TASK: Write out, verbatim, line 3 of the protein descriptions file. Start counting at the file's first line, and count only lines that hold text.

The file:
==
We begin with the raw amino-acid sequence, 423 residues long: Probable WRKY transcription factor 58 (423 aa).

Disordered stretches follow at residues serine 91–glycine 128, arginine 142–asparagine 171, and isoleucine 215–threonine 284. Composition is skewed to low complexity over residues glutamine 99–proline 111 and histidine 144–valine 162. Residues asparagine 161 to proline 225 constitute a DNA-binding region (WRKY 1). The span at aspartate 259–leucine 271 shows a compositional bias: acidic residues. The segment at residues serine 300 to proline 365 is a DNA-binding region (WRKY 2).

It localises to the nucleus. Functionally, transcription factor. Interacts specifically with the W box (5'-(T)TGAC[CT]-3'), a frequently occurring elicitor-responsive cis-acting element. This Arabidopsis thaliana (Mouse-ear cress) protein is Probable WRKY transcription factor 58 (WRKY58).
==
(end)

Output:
It localises to the nucleus. Functionally, transcription factor. Interacts specifically with the W box (5'-(T)TGAC[CT]-3'), a frequently occurring elicitor-responsive cis-acting element. This Arabidopsis thaliana (Mouse-ear cress) protein is Probable WRKY transcription factor 58 (WRKY58).